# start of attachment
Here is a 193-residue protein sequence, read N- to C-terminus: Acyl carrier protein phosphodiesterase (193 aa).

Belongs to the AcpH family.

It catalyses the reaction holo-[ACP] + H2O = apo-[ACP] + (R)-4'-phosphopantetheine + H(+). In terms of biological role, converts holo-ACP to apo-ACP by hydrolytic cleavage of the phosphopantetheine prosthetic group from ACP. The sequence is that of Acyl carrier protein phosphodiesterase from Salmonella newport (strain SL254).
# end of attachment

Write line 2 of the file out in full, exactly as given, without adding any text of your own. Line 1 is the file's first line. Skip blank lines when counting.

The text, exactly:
Belongs to the AcpH family.